Eight Cash Inventory Optimization Best Practices for Banks and Credit Unions
Despite the recent surge in digital payments and a slow decline in the number of banking branches, cash remains popular for in-person transactions and is still the primary asset an organization uses for settling debt obligations and operating expenses. The ability to optimize and manage cash operations is critical to an organization’s stability, especially financial institutions, where cash operations account for approximately six percent of operating costs related to cash—67% for handling and 33% for cost of funds and insurance in the U.S. and Canada.
Most organizations could likely finetune their cash supply chain and get a better return on cash assets with a systematic approach that goes beyond simple spreadsheets and other less programmatic methods for scheduling deliveries. Here are eight best practices for optimizing your cash inventory for your branches, ATMs, vaults, and devices to make sure your financial institution has full visibility and better control of your cash supply chain.
1. Address Customer Demand
The first—and most important—tactic is to make decisions based on data and not gut feelings. Use data to determine your devices’ actual usage at each cash point, looking for the highest cash usage days and determining the exact denomination usage with cold, hard facts.
2. Be Aware of Trends
Poring over the data will allow you to discover cash usage patterns to help you anticipate where and when to move your inventory. For example, by calculating weekly and monthly outflows, you’ll be able to see what events affect each branch, ATM, vault, and device. The data analysis will also help you prepare for seasonal activities affecting cash demand, such as at ballpark or stadium ATMs or during hurricane seasons.
3. Expect the Unexpected
In addition to following cyclical demands, you also need to be able to quickly respond to a sudden uptick in demand. Establish a rapid-fire process to order additional shipments from critical suppliers as needed, with a protocol set for switching to centralized ordering if necessary.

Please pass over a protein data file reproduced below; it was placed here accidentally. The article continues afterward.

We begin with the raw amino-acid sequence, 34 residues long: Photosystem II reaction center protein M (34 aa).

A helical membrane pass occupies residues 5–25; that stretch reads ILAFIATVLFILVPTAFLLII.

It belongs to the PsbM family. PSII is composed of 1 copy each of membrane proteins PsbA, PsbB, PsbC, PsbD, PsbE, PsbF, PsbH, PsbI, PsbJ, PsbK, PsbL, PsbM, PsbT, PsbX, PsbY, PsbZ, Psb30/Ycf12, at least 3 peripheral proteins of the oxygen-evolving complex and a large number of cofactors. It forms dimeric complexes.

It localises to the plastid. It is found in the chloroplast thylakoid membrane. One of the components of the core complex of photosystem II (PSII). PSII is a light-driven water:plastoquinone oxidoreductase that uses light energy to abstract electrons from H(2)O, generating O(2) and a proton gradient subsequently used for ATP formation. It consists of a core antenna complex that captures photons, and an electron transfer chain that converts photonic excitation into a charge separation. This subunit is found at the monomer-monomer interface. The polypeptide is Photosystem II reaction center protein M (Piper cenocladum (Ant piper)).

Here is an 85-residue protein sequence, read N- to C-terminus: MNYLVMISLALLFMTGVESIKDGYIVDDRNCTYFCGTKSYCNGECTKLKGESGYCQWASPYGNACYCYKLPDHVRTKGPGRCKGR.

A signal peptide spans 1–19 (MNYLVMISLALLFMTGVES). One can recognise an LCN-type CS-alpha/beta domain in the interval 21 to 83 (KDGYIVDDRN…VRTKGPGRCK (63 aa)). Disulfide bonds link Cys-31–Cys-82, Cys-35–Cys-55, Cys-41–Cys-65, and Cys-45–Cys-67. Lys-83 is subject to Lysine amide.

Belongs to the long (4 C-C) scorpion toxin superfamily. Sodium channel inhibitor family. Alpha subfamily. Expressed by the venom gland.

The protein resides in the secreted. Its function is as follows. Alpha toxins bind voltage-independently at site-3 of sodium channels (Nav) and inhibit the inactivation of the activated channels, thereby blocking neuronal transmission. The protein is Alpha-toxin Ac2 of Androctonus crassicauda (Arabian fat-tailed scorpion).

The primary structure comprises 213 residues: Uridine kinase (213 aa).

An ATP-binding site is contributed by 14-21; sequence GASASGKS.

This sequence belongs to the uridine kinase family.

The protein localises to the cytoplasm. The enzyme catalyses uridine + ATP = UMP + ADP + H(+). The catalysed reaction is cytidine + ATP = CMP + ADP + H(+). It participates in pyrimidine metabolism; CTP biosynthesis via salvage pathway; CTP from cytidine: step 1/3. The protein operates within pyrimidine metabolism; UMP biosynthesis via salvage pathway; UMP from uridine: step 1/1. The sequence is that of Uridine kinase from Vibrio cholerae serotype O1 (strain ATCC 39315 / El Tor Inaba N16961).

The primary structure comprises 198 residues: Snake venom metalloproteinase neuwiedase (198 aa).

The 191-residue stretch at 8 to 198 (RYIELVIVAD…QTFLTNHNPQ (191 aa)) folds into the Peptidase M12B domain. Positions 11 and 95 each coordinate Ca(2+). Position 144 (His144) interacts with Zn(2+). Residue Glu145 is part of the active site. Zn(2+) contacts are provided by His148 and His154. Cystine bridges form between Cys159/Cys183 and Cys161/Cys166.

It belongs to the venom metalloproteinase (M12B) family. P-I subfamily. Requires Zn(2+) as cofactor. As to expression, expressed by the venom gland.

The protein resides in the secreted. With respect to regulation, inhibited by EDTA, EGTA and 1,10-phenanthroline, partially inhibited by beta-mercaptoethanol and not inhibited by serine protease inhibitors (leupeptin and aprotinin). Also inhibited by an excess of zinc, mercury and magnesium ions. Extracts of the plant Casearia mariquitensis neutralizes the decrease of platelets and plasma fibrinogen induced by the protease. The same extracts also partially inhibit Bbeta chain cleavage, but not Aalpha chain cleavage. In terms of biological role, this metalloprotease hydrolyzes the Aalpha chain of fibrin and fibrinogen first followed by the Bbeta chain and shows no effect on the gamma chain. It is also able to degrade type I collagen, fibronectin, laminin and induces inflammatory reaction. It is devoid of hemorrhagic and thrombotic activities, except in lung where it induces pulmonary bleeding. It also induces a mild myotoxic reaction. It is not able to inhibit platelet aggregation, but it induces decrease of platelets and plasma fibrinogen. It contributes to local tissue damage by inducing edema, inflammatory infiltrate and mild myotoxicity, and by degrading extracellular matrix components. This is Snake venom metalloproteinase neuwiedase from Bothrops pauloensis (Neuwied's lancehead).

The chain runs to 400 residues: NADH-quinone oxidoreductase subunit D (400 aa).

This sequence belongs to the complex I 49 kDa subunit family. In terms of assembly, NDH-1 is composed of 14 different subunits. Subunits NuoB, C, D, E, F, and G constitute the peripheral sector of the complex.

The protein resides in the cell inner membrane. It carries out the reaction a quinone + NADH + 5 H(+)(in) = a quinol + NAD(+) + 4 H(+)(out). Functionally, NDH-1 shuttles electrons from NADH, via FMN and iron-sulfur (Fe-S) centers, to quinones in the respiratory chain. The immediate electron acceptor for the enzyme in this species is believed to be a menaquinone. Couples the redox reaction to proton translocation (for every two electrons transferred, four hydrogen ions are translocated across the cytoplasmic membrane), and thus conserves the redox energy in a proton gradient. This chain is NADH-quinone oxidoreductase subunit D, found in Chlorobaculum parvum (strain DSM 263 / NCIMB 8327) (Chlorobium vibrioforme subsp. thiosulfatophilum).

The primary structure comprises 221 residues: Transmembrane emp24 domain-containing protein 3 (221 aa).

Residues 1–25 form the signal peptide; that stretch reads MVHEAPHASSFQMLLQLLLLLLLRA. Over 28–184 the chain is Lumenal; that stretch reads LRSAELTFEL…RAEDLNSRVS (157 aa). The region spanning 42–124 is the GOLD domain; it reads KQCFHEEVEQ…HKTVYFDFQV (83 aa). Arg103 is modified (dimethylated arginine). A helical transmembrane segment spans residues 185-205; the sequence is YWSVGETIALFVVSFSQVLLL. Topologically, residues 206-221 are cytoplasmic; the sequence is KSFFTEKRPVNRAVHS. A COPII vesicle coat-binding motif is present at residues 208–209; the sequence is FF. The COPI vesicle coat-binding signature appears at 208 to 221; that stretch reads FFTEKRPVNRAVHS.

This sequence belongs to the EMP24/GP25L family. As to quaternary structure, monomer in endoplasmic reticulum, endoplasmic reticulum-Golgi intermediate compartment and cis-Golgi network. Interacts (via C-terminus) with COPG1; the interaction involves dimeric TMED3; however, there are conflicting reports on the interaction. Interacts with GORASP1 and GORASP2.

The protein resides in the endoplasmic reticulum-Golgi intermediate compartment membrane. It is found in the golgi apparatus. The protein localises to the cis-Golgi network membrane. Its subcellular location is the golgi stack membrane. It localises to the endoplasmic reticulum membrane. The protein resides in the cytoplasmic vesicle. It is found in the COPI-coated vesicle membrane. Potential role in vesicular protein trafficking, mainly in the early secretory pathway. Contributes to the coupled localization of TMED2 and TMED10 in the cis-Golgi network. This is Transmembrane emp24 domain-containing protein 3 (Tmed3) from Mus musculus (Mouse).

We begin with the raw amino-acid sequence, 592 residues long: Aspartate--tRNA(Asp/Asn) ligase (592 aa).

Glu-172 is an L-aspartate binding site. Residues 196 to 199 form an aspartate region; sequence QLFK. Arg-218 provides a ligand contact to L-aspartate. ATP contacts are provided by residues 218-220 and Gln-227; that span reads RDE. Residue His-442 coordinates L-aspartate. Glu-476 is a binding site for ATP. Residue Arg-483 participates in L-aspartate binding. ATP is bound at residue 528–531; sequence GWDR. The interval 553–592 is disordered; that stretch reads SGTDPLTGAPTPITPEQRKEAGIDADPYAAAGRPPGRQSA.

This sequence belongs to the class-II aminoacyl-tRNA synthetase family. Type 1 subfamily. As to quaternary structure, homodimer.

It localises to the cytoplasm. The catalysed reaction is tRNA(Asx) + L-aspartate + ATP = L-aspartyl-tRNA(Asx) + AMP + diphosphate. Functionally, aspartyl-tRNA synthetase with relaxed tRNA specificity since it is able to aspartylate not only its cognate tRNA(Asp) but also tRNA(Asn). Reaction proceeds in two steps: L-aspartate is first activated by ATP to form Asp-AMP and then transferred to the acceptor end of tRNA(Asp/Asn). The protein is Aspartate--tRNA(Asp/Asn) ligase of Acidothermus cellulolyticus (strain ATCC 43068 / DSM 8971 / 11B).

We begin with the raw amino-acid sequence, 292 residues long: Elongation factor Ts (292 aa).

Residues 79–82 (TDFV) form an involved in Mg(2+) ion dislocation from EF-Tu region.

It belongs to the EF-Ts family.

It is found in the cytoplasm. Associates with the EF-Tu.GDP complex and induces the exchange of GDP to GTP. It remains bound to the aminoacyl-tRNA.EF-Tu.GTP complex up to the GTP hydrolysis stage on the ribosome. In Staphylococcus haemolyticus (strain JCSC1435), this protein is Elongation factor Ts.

4. Create a Target or Limit
It’s important to recognize that limits can, and maybe should, change by the month, season, or even week. Just because the limit has always been $500,000 doesn’t mean that it’s reasonable now. In addition, insurance limits are typically much higher than actual usage, so you don’t want to use those as a guide either. Instead, use data to develop more insightful targets and get buy-in from your staff on limit levels so everyone is on the same page.
5. Update Inventory Expectations Frequently
One thing you can count on to be true—cash is fluid. One Monday’s cash usage does not equal another Monday’s. That means you should monitor residual percentages frequently—at a minimum, monthly. And keep in mind that some dates, such as Thanksgiving and Christmas, are also fluid, so your cadence may need to shift a bit to accommodate those cash-drivers.
6. Define Delivery Schedules
Above all, your data-driven analysis will be the death knell for ordering cash based on old habits. Instead, define delivery schedules based on usage and minimum/maximum limits, figuring out the total cost to deliver, including the armored car driving time and the staff time of dual currency counting. You should also determine the cost to hold (typically Yield on Earning Assets or Fed Funds) and adjust delivery schedules that are best for your ATMs, branches, vaults, and devices.
7. Review Target and Limit Performance
You should regularly compare actual usage vs. your limits, looking to see how close the two are and determining whether you’re able to adjust limits to match usage better. In addition, you’ll want to align staff to the targets as well. Make sure your branch and ATM managers are adhering to the set limits and coach managers to manage cash down to usage instead of up to a limit.
8. Implement a Review Process
To keep abreast of the dynamics in your cash supply chain, you should schedule monthly meetings with all departments involved in the cash ordering process to evaluate and adjust as needed. And every so often, you should take a step back to re-evaluate and decide if a decentralized or centralized ordering process works best for your financial institution or ATM network, asking:
- Should each location be ordering cash directly with the money supplier?
- Should an internal department approve cash orders?
- Should someone centrally place all orders on behalf of all ATMs/ITMs?
Click here to learn more about how logicpath, a Loomis Company, can help you reduce currency needs by an average of 24% using AI-driven cash inventory management.